You tell me that hitler // Is a mighty bad man. // I guess he took lessons // from the Ku Klux Klan …

Cause everything that hitler // And mussolini do, // Negroes get the same // Treatment from you …

I ask you this question // Cause I want to know // How long I got to fight // BOTH HITLER AND JIM CROW!

Just change the names; this could have been written yesterday. For the sake of all that’s good in humanity, “What won’t we tolerate anymore?”

TWO. Story #2. Back to Palestine and Israel. Bassam Aramin is a 46-year-old Palestinian Muslim and Rami Elhanan is a 67-year-old Israeli Jew yet they call themselves “dear brothers, bound together by violence.” In September, 1997, Rami and his wife’s daughter, 14-year-old Smadar, was killed by a Palestinian suicide bomber. And in January 2007, Bassam and his wife’s 10-year-old daughter, Abir, was shot in the back and killed by an Israeli soldier.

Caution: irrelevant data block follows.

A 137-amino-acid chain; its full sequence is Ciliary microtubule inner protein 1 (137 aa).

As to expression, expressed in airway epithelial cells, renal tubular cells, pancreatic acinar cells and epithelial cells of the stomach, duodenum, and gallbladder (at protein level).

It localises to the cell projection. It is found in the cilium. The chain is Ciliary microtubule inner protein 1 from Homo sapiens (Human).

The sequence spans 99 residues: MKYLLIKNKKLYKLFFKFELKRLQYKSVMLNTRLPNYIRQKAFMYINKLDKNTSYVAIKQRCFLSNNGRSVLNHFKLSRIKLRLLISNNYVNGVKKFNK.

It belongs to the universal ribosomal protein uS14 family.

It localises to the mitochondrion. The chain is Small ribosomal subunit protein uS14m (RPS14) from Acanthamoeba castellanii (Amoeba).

They are part of the Bereaved Parents Circle, Jews, Christians, Muslims, Israelis and Palestinians, who have lost children to violence. Their goal – to not add any new members. Bassam is a devout Muslim who understands his speaking as the will of God; Rami, a non-religious Jew, says that speaking to groups is the only way he’s able to get out of bed in the morning. “We’ve swum in a sea of blood and an ocean of emotion; we need to share the land, we’re tired of sharing graveyards.”

They say things difficult to hear. Rami is an Israeli military veteran, whose father-in-law was a prominent general. Yet he and his wife blame Israel for their daughter’s death. “What have we Jews done to cause the kind of despair that would cause a young Palestinian man to blow himself up in the middle of a market? At least the killer of our daughter had the decency to kill himself. The killer of Bassam’s daughter spent the night at a club.” Bassam was imprisoned for seven years for planning an attack on Israeli soldiers. He says, “My daughter was killed under Israeli policies approved by the United States, shot by an AR-15 made by Bravo Company, Hartland, WI, with a bullet supplied by the US Army, by a soldier wearing a uniform made in America.” … Global militarization funded by America. “A country is not only what it does but what it tolerates.”